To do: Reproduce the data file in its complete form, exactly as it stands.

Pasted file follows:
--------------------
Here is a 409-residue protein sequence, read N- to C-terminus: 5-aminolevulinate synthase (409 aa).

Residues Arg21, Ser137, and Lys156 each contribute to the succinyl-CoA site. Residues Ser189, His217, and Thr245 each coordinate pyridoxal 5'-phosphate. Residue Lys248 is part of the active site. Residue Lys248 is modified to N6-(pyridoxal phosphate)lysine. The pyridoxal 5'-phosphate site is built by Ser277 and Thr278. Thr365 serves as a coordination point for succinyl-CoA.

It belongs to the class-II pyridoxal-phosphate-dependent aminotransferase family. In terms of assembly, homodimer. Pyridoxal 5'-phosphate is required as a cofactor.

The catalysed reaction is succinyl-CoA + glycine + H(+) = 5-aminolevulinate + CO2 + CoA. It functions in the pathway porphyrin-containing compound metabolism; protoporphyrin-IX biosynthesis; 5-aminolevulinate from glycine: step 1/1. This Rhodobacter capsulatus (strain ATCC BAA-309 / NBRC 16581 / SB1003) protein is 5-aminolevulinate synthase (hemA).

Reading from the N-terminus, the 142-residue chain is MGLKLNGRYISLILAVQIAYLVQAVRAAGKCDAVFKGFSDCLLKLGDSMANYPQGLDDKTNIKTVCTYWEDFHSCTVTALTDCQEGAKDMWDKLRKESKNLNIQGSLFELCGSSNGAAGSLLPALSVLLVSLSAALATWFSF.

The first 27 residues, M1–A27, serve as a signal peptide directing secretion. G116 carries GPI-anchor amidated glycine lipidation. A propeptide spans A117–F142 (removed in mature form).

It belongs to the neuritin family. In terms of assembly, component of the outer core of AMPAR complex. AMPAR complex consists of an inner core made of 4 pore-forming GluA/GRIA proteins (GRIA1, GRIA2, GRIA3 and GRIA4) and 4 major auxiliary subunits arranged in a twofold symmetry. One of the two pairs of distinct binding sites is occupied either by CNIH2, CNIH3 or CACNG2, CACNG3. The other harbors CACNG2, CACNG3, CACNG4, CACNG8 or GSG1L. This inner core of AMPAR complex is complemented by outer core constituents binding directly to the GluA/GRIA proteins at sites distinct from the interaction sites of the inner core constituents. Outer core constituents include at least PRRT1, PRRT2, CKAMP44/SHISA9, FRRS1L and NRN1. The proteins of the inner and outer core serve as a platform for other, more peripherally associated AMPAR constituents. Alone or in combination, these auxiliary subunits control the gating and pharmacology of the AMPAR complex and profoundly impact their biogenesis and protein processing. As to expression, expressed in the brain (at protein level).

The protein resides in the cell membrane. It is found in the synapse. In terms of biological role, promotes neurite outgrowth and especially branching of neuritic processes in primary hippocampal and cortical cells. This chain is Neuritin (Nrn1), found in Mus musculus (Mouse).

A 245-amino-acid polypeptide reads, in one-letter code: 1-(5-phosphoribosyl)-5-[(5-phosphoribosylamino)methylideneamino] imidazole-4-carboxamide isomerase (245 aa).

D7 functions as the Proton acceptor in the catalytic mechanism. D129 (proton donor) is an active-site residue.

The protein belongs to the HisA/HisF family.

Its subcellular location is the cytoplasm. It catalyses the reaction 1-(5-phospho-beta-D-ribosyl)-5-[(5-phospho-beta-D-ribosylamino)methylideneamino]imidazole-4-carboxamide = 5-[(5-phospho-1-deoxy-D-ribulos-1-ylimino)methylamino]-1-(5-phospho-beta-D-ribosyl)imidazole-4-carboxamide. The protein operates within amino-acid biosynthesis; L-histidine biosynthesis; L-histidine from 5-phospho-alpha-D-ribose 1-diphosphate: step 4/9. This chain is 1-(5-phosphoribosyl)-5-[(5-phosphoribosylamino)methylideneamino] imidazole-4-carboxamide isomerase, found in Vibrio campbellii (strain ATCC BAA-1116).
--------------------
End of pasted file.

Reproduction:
Here is a 409-residue protein sequence, read N- to C-terminus: 5-aminolevulinate synthase (409 aa).

Residues Arg21, Ser137, and Lys156 each contribute to the succinyl-CoA site. Residues Ser189, His217, and Thr245 each coordinate pyridoxal 5'-phosphate. Residue Lys248 is part of the active site. Residue Lys248 is modified to N6-(pyridoxal phosphate)lysine. The pyridoxal 5'-phosphate site is built by Ser277 and Thr278. Thr365 serves as a coordination point for succinyl-CoA.

It belongs to the class-II pyridoxal-phosphate-dependent aminotransferase family. In terms of assembly, homodimer. Pyridoxal 5'-phosphate is required as a cofactor.

The catalysed reaction is succinyl-CoA + glycine + H(+) = 5-aminolevulinate + CO2 + CoA. It functions in the pathway porphyrin-containing compound metabolism; protoporphyrin-IX biosynthesis; 5-aminolevulinate from glycine: step 1/1. This Rhodobacter capsulatus (strain ATCC BAA-309 / NBRC 16581 / SB1003) protein is 5-aminolevulinate synthase (hemA).

Reading from the N-terminus, the 142-residue chain is MGLKLNGRYISLILAVQIAYLVQAVRAAGKCDAVFKGFSDCLLKLGDSMANYPQGLDDKTNIKTVCTYWEDFHSCTVTALTDCQEGAKDMWDKLRKESKNLNIQGSLFELCGSSNGAAGSLLPALSVLLVSLSAALATWFSF.

The first 27 residues, M1–A27, serve as a signal peptide directing secretion. G116 carries GPI-anchor amidated glycine lipidation. A propeptide spans A117–F142 (removed in mature form).

It belongs to the neuritin family. In terms of assembly, component of the outer core of AMPAR complex. AMPAR complex consists of an inner core made of 4 pore-forming GluA/GRIA proteins (GRIA1, GRIA2, GRIA3 and GRIA4) and 4 major auxiliary subunits arranged in a twofold symmetry. One of the two pairs of distinct binding sites is occupied either by CNIH2, CNIH3 or CACNG2, CACNG3. The other harbors CACNG2, CACNG3, CACNG4, CACNG8 or GSG1L. This inner core of AMPAR complex is complemented by outer core constituents binding directly to the GluA/GRIA proteins at sites distinct from the interaction sites of the inner core constituents. Outer core constituents include at least PRRT1, PRRT2, CKAMP44/SHISA9, FRRS1L and NRN1. The proteins of the inner and outer core serve as a platform for other, more peripherally associated AMPAR constituents. Alone or in combination, these auxiliary subunits control the gating and pharmacology of the AMPAR complex and profoundly impact their biogenesis and protein processing. As to expression, expressed in the brain (at protein level).

The protein resides in the cell membrane. It is found in the synapse. In terms of biological role, promotes neurite outgrowth and especially branching of neuritic processes in primary hippocampal and cortical cells. This chain is Neuritin (Nrn1), found in Mus musculus (Mouse).

A 245-amino-acid polypeptide reads, in one-letter code: 1-(5-phosphoribosyl)-5-[(5-phosphoribosylamino)methylideneamino] imidazole-4-carboxamide isomerase (245 aa).

D7 functions as the Proton acceptor in the catalytic mechanism. D129 (proton donor) is an active-site residue.

The protein belongs to the HisA/HisF family.

Its subcellular location is the cytoplasm. It catalyses the reaction 1-(5-phospho-beta-D-ribosyl)-5-[(5-phospho-beta-D-ribosylamino)methylideneamino]imidazole-4-carboxamide = 5-[(5-phospho-1-deoxy-D-ribulos-1-ylimino)methylamino]-1-(5-phospho-beta-D-ribosyl)imidazole-4-carboxamide. The protein operates within amino-acid biosynthesis; L-histidine biosynthesis; L-histidine from 5-phospho-alpha-D-ribose 1-diphosphate: step 4/9. This chain is 1-(5-phosphoribosyl)-5-[(5-phosphoribosylamino)methylideneamino] imidazole-4-carboxamide isomerase, found in Vibrio campbellii (strain ATCC BAA-1116).